MHC tenants speak out on rental adjustments, arrears

The decision by the High Court in Zomba in vacating an injunction obtained by Malawi Housing Corporation (MHC) tenants, though unprotested, will inflict pain on the tenants according to the grouping.

Further, the decision by MHC in asking its tenants to settle its arrears from September when the rental adjustments were supposed to be implemented has not gone down well with the tenants who argue that the matter was not debated in court.

Mphande: Matter was not debated in court

Through a statement, MHC says it will not hesitate to evict all tenants who will breach their Tenancy Agreement by failing to pay the adjusted rentals and the arrears which are supposed to be remitted by December 31st.

In an interview on Thursday, spokesperson for MHC Tenants Association Goodnews Mphande, who said it would still be a challenge for other tenants to raise the adjusted rentals and the arrears, argued that the decision was made in the presence of a single party.

He explained: “The matter was not actually debated in court because it was only one side that was present so the court had to give relief to the party that was present. Honestly, it is not that the tenants are in agreement with percentage that the corporation has now put into place.”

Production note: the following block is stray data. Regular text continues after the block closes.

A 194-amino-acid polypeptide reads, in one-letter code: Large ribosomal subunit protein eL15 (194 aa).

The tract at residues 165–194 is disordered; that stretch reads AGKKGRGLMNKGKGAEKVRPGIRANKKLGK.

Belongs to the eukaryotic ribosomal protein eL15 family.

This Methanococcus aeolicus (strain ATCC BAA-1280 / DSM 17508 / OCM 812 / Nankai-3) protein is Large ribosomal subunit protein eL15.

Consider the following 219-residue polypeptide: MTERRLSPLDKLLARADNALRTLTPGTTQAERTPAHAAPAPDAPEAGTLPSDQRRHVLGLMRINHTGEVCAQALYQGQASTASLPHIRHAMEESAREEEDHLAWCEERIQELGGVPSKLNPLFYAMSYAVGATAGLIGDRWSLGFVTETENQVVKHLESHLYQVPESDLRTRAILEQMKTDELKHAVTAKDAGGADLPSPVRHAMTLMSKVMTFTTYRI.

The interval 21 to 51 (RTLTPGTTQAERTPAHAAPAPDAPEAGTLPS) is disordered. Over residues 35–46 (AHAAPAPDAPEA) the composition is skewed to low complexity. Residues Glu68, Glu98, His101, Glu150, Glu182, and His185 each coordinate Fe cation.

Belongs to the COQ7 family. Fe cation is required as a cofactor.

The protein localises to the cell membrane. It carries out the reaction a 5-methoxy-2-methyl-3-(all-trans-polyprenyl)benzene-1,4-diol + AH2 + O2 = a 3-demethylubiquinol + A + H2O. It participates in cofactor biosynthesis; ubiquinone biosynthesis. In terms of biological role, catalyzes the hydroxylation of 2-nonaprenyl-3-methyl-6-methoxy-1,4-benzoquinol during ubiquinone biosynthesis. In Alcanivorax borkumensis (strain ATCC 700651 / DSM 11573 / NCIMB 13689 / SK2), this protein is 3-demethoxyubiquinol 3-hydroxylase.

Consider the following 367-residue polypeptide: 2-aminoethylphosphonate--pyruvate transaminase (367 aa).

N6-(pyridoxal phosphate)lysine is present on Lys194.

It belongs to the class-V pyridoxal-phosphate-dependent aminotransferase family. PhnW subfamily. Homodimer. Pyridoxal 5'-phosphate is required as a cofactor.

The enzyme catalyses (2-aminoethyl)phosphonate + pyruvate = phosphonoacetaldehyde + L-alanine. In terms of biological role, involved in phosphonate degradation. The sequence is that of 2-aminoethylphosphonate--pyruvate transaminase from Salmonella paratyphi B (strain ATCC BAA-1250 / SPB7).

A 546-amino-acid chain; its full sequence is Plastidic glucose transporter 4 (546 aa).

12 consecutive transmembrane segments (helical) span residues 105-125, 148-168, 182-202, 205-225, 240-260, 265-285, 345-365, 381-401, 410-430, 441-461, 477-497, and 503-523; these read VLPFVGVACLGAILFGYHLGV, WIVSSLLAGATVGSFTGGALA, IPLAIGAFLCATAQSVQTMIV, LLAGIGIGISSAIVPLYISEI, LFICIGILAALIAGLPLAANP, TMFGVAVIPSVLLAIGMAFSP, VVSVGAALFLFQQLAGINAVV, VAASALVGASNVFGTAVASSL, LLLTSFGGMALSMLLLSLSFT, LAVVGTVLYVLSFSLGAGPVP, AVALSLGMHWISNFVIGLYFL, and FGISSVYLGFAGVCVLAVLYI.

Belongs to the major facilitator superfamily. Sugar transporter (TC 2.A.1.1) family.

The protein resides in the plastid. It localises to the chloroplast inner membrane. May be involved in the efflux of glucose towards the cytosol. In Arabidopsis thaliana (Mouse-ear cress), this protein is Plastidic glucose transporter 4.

Further, Mphande said the court gave them a chance to be heard, arguing that they were told that when they are ready they can take the issue back to court which he said if they get ready, they then can proceed.

According to Mphande, with the new increments, the lowest tenant, usually living in a bed seater would be paying between the ranges of K14 000 to K19 000 while the highest tenant will now be paying about K163 000.

In an earlier interview, director administration and corporate affairs James Kaphale said the ruling was fair, as it will enable them proceed to implement the rentals without any hurdles.

The tenants on August 30th this year were granted leave to apply for judicial review, and as a consequential interlocutory relief, the court also granted them an order of stay of the decision by MHC to increase rentals with effect from September 1.

The bone of contention between MHC and its tenants since June this year has been the decision by the corporation to raise its house rentals with an average of 48 percent which was then reduced to 43 percent before the tenants sought court intervention.

Initially, before hearing of the judicial review, the case was supposed to go for mediation by Dean of Law at Chancellor College Garton Kamchedzera, that failed to materialize because of the absence of the tenant’s lawyer.

The trend followed the following week when lawyer representing the tenants was not available whereupon Judge Redson Kapindu vacated the injunction and dismissed the application for Judicial review.

Earlier in June, the tenants threatened to hold a nationwide strike and drag the corporation to court when it communicated that it was going to hike rentals by an average of 48 percent, supposedly to be implemented on July 1st.

It was after the threat that the overall increase was reduced to 43 percent which the tenants still protested, forcing MHC to rescind its decision until further notice.

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